• This gives them more room to grow and ensures better nutrient availability.
  • Pruning and Cleaning:
    • Prune any dead or yellowing leaves to encourage healthy growth.
    • Clean the leaves with a damp cloth to remove dust and allow for better photosynthesis.
  • Watering Adjustment:
    • Water the plants thoroughly a day before moving them outside.
    • This ensures they are well-hydrated and better equipped to handle the transition.
  • Fertilization:
    • Apply a balanced, slow-release fertilizer to support their growth in the new environment.
    • Avoid over-fertilizing, which can stress the plants.
house plants that can go outside in summer
House plants adorning an entrance door in Croatia

Protect your house plants when they go outside in summer

Once you are ready to place your indoor plants outside for the summer, there are some further things you to consider before moving them to ensure that they survive and thrive in their outdoor conditions.

Here is what you need to do:

  • Avoid Direct Sunlight Initially:
    • Place plants in a location where they will receive indirect sunlight or dappled shade to prevent leaf burn.
    • Gradually introduce them to more direct sunlight if their specific light requirements allow.
    • Plants that generally prefer low light conditions should be placed in permanent shade. Cacti and succulents and the like can be exposed to more sun over time.
  • Monitor Watering Needs Closely:
    • Outdoor conditions and higher light levles can dry out soil more quickly. Check soil moisture regularly and water as needed.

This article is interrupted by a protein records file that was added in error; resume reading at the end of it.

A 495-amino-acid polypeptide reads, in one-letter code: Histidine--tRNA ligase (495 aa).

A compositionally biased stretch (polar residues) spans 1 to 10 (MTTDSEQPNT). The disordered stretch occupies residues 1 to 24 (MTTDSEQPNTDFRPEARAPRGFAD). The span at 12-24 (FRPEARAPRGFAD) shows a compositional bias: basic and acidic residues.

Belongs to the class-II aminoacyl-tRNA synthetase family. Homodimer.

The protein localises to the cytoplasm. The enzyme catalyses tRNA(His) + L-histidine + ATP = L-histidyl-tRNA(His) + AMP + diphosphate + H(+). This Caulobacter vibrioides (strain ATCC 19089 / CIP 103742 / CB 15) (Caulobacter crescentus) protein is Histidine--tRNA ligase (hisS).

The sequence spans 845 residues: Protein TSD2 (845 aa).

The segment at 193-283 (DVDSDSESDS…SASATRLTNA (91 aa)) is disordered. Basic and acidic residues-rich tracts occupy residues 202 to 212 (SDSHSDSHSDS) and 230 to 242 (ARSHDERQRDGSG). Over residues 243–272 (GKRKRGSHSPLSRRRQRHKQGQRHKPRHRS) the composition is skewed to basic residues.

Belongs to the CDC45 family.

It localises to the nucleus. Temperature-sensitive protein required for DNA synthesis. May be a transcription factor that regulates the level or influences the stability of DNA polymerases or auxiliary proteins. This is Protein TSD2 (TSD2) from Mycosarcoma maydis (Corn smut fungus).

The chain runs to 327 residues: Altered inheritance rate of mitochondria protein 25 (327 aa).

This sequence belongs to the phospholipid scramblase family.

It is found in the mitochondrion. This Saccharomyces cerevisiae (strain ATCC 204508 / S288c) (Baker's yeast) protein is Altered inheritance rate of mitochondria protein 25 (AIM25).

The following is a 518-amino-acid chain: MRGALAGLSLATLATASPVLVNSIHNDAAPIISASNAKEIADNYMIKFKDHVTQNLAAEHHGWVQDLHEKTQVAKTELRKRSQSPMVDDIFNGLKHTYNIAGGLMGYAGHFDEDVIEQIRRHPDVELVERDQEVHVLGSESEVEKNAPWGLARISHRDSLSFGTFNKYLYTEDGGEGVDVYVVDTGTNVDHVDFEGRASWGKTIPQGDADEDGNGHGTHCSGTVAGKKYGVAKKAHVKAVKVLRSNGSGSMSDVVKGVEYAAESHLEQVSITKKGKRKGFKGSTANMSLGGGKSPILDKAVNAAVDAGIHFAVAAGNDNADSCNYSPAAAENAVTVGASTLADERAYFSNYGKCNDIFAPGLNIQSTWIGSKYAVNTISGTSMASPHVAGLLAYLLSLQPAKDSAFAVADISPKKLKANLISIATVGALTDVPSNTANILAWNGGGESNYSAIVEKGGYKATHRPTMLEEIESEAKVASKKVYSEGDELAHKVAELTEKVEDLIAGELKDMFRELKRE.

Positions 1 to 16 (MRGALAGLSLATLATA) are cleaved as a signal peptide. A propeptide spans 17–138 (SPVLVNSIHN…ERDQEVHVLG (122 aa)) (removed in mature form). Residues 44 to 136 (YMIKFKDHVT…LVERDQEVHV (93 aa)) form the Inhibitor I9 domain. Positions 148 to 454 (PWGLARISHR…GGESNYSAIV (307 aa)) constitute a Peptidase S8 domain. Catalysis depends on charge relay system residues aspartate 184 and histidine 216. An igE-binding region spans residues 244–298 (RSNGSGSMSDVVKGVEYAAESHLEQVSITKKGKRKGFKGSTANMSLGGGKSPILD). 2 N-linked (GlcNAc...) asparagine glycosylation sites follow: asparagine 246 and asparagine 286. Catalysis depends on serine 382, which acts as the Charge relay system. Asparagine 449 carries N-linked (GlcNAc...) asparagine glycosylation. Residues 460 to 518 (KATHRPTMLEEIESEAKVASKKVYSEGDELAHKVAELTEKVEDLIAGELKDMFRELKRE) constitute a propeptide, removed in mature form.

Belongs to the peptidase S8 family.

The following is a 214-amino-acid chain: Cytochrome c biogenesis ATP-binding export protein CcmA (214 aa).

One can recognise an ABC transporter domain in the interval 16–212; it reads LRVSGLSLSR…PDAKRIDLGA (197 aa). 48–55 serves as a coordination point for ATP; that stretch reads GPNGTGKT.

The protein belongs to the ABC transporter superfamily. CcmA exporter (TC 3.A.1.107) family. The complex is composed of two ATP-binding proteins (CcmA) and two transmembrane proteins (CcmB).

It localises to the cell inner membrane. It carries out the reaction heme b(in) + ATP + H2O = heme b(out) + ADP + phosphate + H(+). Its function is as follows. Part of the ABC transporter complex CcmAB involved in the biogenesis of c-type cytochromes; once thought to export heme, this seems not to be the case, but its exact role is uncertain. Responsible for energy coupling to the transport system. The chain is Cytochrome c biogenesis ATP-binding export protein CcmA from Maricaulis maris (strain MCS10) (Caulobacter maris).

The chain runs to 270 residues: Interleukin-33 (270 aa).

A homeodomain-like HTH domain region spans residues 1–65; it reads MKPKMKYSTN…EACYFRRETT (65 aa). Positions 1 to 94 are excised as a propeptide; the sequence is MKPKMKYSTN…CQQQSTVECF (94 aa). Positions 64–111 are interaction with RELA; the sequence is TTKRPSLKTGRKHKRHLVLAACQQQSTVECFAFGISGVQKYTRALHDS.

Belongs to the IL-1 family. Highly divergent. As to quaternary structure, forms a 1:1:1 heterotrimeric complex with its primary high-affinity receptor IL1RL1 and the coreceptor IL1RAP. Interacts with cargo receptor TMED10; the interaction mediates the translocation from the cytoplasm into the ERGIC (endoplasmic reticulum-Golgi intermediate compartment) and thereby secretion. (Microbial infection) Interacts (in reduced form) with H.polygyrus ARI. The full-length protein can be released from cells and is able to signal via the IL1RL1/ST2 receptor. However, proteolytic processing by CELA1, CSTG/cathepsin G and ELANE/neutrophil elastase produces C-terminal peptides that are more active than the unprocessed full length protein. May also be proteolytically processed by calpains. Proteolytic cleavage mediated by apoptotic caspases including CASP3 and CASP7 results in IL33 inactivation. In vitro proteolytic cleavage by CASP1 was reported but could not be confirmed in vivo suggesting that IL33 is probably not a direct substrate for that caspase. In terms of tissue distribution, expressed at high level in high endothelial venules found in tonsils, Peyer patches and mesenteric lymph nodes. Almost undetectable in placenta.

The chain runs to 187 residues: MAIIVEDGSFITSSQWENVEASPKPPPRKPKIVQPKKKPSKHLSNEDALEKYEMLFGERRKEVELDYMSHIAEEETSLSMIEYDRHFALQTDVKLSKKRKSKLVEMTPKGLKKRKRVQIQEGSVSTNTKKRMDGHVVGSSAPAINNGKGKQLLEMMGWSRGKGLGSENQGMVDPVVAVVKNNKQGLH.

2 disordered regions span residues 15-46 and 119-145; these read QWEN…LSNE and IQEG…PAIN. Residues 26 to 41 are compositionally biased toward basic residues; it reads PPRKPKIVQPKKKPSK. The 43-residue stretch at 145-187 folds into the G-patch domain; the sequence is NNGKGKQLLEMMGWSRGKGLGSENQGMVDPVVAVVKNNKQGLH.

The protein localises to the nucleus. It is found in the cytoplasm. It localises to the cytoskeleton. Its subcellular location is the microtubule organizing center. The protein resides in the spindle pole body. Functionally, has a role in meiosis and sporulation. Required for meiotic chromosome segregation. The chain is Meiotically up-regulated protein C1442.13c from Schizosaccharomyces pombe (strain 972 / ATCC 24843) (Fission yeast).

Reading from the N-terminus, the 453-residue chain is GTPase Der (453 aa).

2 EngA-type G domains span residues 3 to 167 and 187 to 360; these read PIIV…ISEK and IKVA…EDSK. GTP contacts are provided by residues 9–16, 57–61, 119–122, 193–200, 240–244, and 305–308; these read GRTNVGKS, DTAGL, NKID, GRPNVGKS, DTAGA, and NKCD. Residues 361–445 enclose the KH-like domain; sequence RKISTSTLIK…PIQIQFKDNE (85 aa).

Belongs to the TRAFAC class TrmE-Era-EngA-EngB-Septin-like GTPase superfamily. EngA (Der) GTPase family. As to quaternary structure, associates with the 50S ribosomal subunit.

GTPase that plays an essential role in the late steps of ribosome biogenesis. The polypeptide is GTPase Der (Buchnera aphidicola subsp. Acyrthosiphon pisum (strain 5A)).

• Ensure pots have good drainage to prevent waterlogging.
  • Remove plants from their decorative pot holder:
    • Don’t leave your plants in their decorative ceramic pot holders. These have no drainage holes, so the plants risk becoming waterlogged, especially if you don’t keep a watch on them and there is lots of rain.
  • Protect From Extreme Weather:
    • Be ready to move plants indoors or to a sheltered spot in case of strong winds, heavy rain, or hail.
    • Use stakes or supports for taller plants to prevent wind damage.
    • Group plants together for support.
  • Check for Pests and Diseases Regularly:
    • Inspect plants frequently for signs of pests or disease.
    • Treat any issues promptly to prevent spread and damage.
  • Use Pot Feet for Drainage:
    • Elevate pots off the ground to improve drainage and prevent root rot.
    • This also helps keep the pot from overheating on hot surfaces.
  • Adapt Fertilization to Growth:
    • Observe plant growth and adjust fertilization accordingly.
    • Outdoor growth may be more vigorous, requiring more frequent fertilization, but always follow product guidelines.

House plants that can go outside on summer
House plants outside in summer in Korcula, Croatia

If you live in a cold climate, like I currently do, your house plants give you a year round sense of warm humid rainforests or dusty hot deserts.

You can really lift your outdoor seating areas in summer by bringing the tropical or desert vibe outside.

Give it a try and let us know in the comments how it goes or whether you have any questions we can help you with.